Gate's tome is a 'duty' to tell all, but only well after the fact
Although former Defense Secretary Robert Gates's new 640-page tell-all Duty: Memoirs of a Secretary of War won't hit the bookshelves until next week, excerpts of the book in advance of its release already are making florid headlines:
• From the New York Times: "Bipartisan Critic Turns His Gaze Toward Obama."
• From the Washington Post: "Robert Gates, former defense secretary, offers harsh critique of Obama's leadership in 'Duty'."
• From the Wall Street Journal: "Gates Faults Obama Over Afghanistan."
Although they differ in flavor, the thrust of all these previews is the same. All focus on the tensions between the White House and the defense establishment, including both Gate's own Pentagon and his senior field commanders, that adversely afflicted Afghanistan policy-making virtually from the arrival of the Obama administration.
Although, Gates reportedly writes, "I never doubted Obama's support for the troops," he insists that the president was uncomfortable from the outset with the counter-insurgency strategy he had inherited, and deeply suspicious of his senior military leaders, whom he felt rightly were trying to "game" him by generating increased public and political pressure to enlarge America's Afghan troop commitment.
Gates concluded, according to one preview, that "The president doesn't trust his commander" at the time Gen. David Petraeus "can't stand" Afghan president Hamid Karzai (good judgment, that), "doesn't believe in his own strategy, and doesn't consider the war to be his. For him, it's all about getting out."
He's allegedly even more critical of Vice-President Joe Biden, whom, he reportedly writes, "has been wrong on nearly every major foreign policy and national security issue over the past four decades," and of White House staffers such as Denis McDonough and Ben Rhodes, who he reportedly complains were "out of their depth" in national security matters.
That Mr. Obama was uncomfortable with the way the war in Afghanistan was progressing or not progressing, as the case might be isn't news. Neither is Obama's unhappiness with the senior military leaders whom he inherited from his predecessor, one of whom Gen. Stanley McChrystal ended up getting himself fired for ignoring, if not actually encouraging, blatantly insubordinate behavior on the part of his staff.
Instead, the trouble with these various previews is that, in their pursuit of grabby headlines, all present a remarkably narrow picture of the book that they purport to describe. For proof, we need look no further than Gates's own prÈcis in Tuesday's Wall Street Journal.
There, he notes that, "Most of my conflicts with the Obama administration during the first two years weren't over policy initiatives from the White House but rather the NSS's micromanagement," which may explain why he contrarily concludes, with respect to decisions on Afghanistan, that "I believe Obama was right in each of these decisions."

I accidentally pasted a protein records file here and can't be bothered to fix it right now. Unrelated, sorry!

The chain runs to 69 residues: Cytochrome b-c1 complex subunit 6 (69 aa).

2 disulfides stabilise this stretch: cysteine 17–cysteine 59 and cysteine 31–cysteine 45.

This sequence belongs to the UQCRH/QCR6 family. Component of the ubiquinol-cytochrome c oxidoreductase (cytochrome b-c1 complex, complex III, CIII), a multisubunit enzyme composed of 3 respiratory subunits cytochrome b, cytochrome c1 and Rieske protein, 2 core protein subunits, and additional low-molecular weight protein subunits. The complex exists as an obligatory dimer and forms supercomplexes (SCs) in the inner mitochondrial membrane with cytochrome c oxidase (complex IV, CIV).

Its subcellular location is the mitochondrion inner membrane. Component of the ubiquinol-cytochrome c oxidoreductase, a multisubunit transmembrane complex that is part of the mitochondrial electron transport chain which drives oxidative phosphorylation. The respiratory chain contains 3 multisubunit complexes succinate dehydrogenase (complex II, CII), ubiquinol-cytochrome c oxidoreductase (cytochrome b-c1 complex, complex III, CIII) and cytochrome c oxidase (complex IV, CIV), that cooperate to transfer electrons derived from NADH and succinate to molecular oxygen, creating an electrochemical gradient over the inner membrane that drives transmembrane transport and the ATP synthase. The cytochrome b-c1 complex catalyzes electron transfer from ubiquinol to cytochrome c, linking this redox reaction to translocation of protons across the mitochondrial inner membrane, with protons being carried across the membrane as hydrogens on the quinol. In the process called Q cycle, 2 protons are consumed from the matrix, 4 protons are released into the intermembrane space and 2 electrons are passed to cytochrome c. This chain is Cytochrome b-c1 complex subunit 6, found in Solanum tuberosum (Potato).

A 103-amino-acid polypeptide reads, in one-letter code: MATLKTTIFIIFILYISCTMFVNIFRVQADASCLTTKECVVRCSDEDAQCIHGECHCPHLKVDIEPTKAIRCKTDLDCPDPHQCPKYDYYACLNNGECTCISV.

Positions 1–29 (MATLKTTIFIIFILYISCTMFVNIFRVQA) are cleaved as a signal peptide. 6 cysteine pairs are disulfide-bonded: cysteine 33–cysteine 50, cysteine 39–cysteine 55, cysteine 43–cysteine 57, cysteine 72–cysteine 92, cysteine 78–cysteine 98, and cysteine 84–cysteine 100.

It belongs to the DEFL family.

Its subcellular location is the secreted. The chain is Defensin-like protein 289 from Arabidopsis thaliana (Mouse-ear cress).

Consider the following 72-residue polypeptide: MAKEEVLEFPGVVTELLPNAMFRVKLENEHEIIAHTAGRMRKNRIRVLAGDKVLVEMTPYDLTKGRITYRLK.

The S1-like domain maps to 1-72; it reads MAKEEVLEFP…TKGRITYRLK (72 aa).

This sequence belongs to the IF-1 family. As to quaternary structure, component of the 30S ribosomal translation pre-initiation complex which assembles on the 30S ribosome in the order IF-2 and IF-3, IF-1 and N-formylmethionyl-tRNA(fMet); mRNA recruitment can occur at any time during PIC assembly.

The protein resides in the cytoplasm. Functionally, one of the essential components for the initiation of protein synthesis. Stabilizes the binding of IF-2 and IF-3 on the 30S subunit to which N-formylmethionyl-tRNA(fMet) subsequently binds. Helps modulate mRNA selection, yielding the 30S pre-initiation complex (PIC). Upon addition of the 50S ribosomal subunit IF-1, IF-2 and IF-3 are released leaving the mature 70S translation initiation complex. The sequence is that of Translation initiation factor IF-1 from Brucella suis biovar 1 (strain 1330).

Indeed, if his essay fairly reflects his book, Gates reserves his strongest criticism, not for the White House, but instead for Congress, about which he fulminates,"I saw most of Congress as uncivil, incompetent ...micromanagerial, parochial, hypocritical, egotistical, thin-skinned and prone to put self (and re-election) before country." Wow.
Above all, he complains, "Wars are a lot easier to get into than out of. Those who ask about exit strategies or question what will happen if assumptions prove wrong are rarely welcome at the conference table when the fire-breathers are demanding that we strike as they did when advocating invading Iraq, intervening in Libya and Syria, or bombing Iran's nuclear sites."
He's right, of course. John McCain and Lindsay Graham take note. But the problem with Gates The Author turns out to be the same as with Gates The Bureaucrat: "Do As I Say, Not As I do" might have been invented to describe him.
Both as CIA Director and later as Secretary of Defense, Robert Gates was a good deal better at giving sententious speeches than he was at following his own advice or convincing others to do so. As he himself admits, for example, "I never confronted Obama directly over what I saw as his determination that the White House tightly control every aspect of national security policy and even operations."
No more was he prepared as CIA director to confront the Reagan White House over the policies that eventually led to the Iran-Contra scandal. Instead, throughout his governmental career, and especially during his service as defense secretary, there runs a strong whiff of Shakespeare's Polonius.
Of course, in that respect, he no more than emulated the presidents whom he served. So if the measure of the servant is his fidelity to the habits of the master, Gates's new book will certainly enhance his already unshakeable stature as one of America's great defense secretaries a title bestowed, ironically, by the very president whom the book apparently spends a good deal of its 640 pages excoriating.